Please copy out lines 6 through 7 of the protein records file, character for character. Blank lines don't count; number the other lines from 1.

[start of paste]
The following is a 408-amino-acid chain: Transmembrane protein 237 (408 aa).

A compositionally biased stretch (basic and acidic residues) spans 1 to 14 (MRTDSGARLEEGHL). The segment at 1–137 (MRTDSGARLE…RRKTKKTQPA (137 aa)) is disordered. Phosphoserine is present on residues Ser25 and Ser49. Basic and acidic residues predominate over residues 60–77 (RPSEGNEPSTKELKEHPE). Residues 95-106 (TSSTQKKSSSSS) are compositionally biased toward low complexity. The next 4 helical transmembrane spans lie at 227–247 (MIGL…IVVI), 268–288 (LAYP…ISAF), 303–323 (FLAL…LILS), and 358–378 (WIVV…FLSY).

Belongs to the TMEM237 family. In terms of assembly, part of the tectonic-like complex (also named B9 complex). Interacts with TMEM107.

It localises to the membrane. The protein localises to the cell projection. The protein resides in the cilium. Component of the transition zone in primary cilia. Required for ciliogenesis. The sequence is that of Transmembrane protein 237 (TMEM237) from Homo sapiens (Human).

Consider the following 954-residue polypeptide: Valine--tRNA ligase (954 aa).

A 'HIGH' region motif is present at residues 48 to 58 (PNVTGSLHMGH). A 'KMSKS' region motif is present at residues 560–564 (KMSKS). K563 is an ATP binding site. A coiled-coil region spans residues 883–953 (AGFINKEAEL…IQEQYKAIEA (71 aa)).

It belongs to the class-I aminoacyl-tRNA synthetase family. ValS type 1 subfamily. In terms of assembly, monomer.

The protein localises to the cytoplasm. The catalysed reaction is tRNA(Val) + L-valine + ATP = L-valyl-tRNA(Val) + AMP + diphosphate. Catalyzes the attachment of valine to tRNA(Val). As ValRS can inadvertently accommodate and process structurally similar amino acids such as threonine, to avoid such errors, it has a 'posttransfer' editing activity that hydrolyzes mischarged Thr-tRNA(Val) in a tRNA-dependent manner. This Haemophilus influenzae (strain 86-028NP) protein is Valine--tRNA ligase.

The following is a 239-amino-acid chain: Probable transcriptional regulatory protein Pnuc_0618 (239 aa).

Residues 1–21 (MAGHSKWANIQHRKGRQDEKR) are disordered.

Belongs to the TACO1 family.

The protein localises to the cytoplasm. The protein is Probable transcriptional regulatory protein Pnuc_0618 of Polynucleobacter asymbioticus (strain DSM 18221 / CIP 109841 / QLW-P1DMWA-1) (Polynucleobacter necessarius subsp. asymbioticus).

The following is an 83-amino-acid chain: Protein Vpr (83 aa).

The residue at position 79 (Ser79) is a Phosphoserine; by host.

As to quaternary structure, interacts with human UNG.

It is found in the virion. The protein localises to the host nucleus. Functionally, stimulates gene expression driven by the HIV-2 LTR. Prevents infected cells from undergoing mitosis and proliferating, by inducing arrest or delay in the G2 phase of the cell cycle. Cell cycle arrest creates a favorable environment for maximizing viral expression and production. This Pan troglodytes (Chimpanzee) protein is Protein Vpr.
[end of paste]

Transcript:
A 'HIGH' region motif is present at residues 48 to 58 (PNVTGSLHMGH). A 'KMSKS' region motif is present at residues 560–564 (KMSKS). K563 is an ATP binding site. A coiled-coil region spans residues 883–953 (AGFINKEAEL…IQEQYKAIEA (71 aa)).

It belongs to the class-I aminoacyl-tRNA synthetase family. ValS type 1 subfamily. In terms of assembly, monomer.